Anatoly Pristavkin

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Pristavkin

Anatoly Ignatovich Pristavkin (Russian: Анато́лий Игна́тьевич Приста́вкин, 17 October 1931, Lyubertsy — 11 July 2008, Moscow) was a prominent Russian writer and public figure.

His mother died when he was nine and his father died in World War II, leaving Anatoly orphan. After spending several years in Soviet orphanages, Anatoly Pristavkin had to start working from the age of 14 onwards, and had various jobs. He started a career as a writer in 1961 and later became a lecturer at a university. Pristavkin became famous in the USSR for his novel «Ночевала тучка золотая…» translated into English as "The Inseparable Twins", which describes the miserable conditions of orphans' life in an orphanage near Moscow during the years of World War II and the re-settlement to Chechnya in 1944, as Chechens had been deported. The book became part of school curriculum in the Perestroika-era USSR. Books by Pristavkin were translated to many languages.

Pristavkin took part in Soviet opposition movement. In 1988 Pristavkin joined the writers association Aprel' («Апрель»), a pro-Perestroika organization of Russian writers. On 4 November 1989 he took part in the Alexanderplatz demonstration in East Berlin against the regime in East Germany. In 1991 he supported Latvian independence movement, stood at barricades in Riga and appealed to Soviet soldiers via regional television, urging them not to shoot at civilians. In 1995 and 1996 he visited Chechnya and encountered assaults on civilian population and later criticised Russia's Chechnya policies in media.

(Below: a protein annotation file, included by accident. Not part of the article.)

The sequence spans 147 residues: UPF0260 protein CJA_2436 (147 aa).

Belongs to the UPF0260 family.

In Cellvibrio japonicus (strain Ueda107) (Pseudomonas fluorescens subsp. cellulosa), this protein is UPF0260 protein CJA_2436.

In 1990s, Anatoly Pristavkin headed the Pardon Commission of the Russian Federation. In 1993, he signed the Letter of Forty-Two.[1]

References[edit]

  1. ^ Писатели требуют от правительства решительных действий. Izvestia (in Russian). 5 October 1993. Archived from the original on 16 July 2011. Retrieved 21 August 2011. 

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